After a few months of stabilizing, a few new maps and contractors over time, and a bit of silence, First Contact did a massive overhaul of Firewall Zero Hour in May of 2019. They not only totally revamped the user interface and game flow, but also launched a “seasonal” format similar to other live service games like the ones listed at the start of this article. Each new season would be marked by a new “Operation” and each Operation would include in-game missions, daily challenges, and more that you can complete to unlock cosmetics and non-game altering rewards. Every Operation will also include new contractors you can buy in-game as well as new free maps.

The first Operation was Nightfall and while the content itself was good, particularly the impressive F.O.B. map with its sand storms and weather effects, the “relaunch” was plagued by a multitude of issues spanning multiple weeks.

Players weren’t able to get in-game, progression wasn’t working, missions weren’t completing, frequent disconnects, general server outages, and basically everything else that could possible go wrong with a live service multiplayer game did. It was a troublesome time for the game to say the least.

And the community was furious. In the Firewall Zero Hour community group on Facebook there were hundreds if not thousands of comments every day complaining about issues and every new patch seemed to break more than it fixed resulting in the Community Manager suffering from death threats and other vitriolic comments from upset players.

Once things got ironed out though, players once again seemed happy.

 

Operation Dark Web

The next Operation was dubbed Dark Web and it launched earlier this month in mid-August with another new free map, another paid contractor, and a slew of other updates. This also marks the beginning of the next season, which means new missions, new dailies, new rewards, and so on.

As far as I am aware the launch for Dark Web went very well. It didn’t receive severe blow back or technical hurdles like Nightfall did, likely due to the infrastructure already having been tested.

If they can keep up this season format and refresh things every three or so months, that’s a good rhythm with a lot of room to grow over time.

This new season just started so it’s hard to tell if the second new map (yet to be revealed) or progression through ranks will be worth it to fans, but the players mostly seem back on board.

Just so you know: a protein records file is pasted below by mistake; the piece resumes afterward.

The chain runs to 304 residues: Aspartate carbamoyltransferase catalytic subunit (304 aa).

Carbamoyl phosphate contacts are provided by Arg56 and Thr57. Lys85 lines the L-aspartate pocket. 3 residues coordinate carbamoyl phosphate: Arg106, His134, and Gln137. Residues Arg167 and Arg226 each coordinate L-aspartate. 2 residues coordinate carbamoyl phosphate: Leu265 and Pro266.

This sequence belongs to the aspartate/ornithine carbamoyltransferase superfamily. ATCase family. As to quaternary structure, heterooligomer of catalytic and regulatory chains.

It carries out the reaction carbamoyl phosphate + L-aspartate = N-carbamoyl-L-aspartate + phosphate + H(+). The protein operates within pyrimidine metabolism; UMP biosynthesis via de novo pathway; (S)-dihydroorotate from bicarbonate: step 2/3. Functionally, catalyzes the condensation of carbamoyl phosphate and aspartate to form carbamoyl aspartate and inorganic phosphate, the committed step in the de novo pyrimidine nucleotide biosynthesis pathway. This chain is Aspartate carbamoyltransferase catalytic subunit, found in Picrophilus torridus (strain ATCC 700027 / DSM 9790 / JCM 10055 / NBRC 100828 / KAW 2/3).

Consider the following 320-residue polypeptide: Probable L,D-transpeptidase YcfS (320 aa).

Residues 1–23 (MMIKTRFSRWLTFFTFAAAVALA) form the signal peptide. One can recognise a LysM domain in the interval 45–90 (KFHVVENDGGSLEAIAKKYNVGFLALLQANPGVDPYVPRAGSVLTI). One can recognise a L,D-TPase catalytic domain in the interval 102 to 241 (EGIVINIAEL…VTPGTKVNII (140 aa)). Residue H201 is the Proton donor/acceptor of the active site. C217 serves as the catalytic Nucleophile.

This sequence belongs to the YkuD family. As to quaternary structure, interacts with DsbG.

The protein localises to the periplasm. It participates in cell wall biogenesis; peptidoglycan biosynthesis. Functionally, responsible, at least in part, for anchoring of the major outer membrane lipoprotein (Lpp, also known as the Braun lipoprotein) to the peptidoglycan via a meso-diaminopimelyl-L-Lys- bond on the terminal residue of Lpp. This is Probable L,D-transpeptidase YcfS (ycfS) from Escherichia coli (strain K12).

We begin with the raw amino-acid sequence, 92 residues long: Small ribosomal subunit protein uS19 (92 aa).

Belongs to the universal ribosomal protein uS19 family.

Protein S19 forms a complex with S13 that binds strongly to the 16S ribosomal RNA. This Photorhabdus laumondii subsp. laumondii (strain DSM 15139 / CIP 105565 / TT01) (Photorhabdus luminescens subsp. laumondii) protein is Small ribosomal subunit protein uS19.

What’s Next For Firewall Zero Hour?

By all indications Firewall Zero Hour has been a resounding success despite the not infrequent server issues. It’s the first live service game that Sony have directly published in a very long time. Looking back, shooters like MAG and the SOCOM series are all that really come to mind since Sony Online Entertainment is no more. Virtually every live service game on PS4 is managed by a separate publisher or handled in-house by the developer. Firewall is also one of the very first AAA live service games of its scale for VR as a whole.

All that being said, I don’t think new game modes are in the cards at all. There was a glimmer of hope pre-launch, but it doesn’t seem like that’s happening at this stage.

As it stands I would expect maybe around another year of serious, dedicated support from First Contact and Sony. They’ve established a framework here that is conducive to adding new maps, weapons, contractors, and more and they could shake things up quite a bit by offering new progression mechanics for players to work towards.

However, they’re still a small studio. They’ve already announced their next VR game it’s targeting the Rift and Quest (it’s called Solaris: Offworld Combat) instead of PSVR this time. With the PlayStation 5 and PSVR 2 on the horizon, don’t expect Firewall Zero Hour to keep getting patches and new content forever. I’d imagine that servers will stay live for a few years but after another year or so the sort of fervent live support it gets right now will mostly fade out.


For more on Firewall Zero Hour read our original review and check out our gameplay tips to help you get started. Are you still playing Firewall Zero Hour or trying it for the first time? Let us know what you think of the game down in the comments below!